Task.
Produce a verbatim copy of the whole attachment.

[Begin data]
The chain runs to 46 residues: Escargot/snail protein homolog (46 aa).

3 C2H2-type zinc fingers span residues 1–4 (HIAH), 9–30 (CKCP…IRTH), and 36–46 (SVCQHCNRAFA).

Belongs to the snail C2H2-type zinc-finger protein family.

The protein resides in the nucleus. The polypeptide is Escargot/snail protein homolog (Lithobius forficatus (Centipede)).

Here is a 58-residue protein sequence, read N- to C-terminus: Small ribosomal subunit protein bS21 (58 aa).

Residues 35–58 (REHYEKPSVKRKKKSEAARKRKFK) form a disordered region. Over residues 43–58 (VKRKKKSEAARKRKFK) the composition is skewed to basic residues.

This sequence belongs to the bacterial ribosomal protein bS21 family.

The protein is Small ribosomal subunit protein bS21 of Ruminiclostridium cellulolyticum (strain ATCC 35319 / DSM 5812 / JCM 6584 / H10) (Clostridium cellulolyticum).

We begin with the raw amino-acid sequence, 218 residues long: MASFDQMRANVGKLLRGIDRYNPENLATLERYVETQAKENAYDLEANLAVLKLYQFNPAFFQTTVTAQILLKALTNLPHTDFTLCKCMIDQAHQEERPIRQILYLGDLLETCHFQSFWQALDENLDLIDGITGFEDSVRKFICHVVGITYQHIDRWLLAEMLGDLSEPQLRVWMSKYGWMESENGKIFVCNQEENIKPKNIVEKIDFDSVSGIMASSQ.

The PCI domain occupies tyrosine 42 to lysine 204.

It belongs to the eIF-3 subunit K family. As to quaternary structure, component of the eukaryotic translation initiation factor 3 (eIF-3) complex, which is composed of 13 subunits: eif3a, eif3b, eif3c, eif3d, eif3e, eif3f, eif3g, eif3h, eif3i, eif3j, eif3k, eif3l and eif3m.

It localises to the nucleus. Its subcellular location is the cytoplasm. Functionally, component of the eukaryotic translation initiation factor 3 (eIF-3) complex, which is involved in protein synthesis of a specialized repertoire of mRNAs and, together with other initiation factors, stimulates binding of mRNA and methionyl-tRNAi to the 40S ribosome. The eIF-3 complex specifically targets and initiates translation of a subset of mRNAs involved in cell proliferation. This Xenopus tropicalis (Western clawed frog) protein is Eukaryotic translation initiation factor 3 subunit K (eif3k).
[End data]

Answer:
The chain runs to 46 residues: Escargot/snail protein homolog (46 aa).

3 C2H2-type zinc fingers span residues 1–4 (HIAH), 9–30 (CKCP…IRTH), and 36–46 (SVCQHCNRAFA).

Belongs to the snail C2H2-type zinc-finger protein family.

The protein resides in the nucleus. The polypeptide is Escargot/snail protein homolog (Lithobius forficatus (Centipede)).

Here is a 58-residue protein sequence, read N- to C-terminus: Small ribosomal subunit protein bS21 (58 aa).

Residues 35–58 (REHYEKPSVKRKKKSEAARKRKFK) form a disordered region. Over residues 43–58 (VKRKKKSEAARKRKFK) the composition is skewed to basic residues.

This sequence belongs to the bacterial ribosomal protein bS21 family.

The protein is Small ribosomal subunit protein bS21 of Ruminiclostridium cellulolyticum (strain ATCC 35319 / DSM 5812 / JCM 6584 / H10) (Clostridium cellulolyticum).

We begin with the raw amino-acid sequence, 218 residues long: MASFDQMRANVGKLLRGIDRYNPENLATLERYVETQAKENAYDLEANLAVLKLYQFNPAFFQTTVTAQILLKALTNLPHTDFTLCKCMIDQAHQEERPIRQILYLGDLLETCHFQSFWQALDENLDLIDGITGFEDSVRKFICHVVGITYQHIDRWLLAEMLGDLSEPQLRVWMSKYGWMESENGKIFVCNQEENIKPKNIVEKIDFDSVSGIMASSQ.

The PCI domain occupies tyrosine 42 to lysine 204.

It belongs to the eIF-3 subunit K family. As to quaternary structure, component of the eukaryotic translation initiation factor 3 (eIF-3) complex, which is composed of 13 subunits: eif3a, eif3b, eif3c, eif3d, eif3e, eif3f, eif3g, eif3h, eif3i, eif3j, eif3k, eif3l and eif3m.

It localises to the nucleus. Its subcellular location is the cytoplasm. Functionally, component of the eukaryotic translation initiation factor 3 (eIF-3) complex, which is involved in protein synthesis of a specialized repertoire of mRNAs and, together with other initiation factors, stimulates binding of mRNA and methionyl-tRNAi to the 40S ribosome. The eIF-3 complex specifically targets and initiates translation of a subset of mRNAs involved in cell proliferation. This Xenopus tropicalis (Western clawed frog) protein is Eukaryotic translation initiation factor 3 subunit K (eif3k).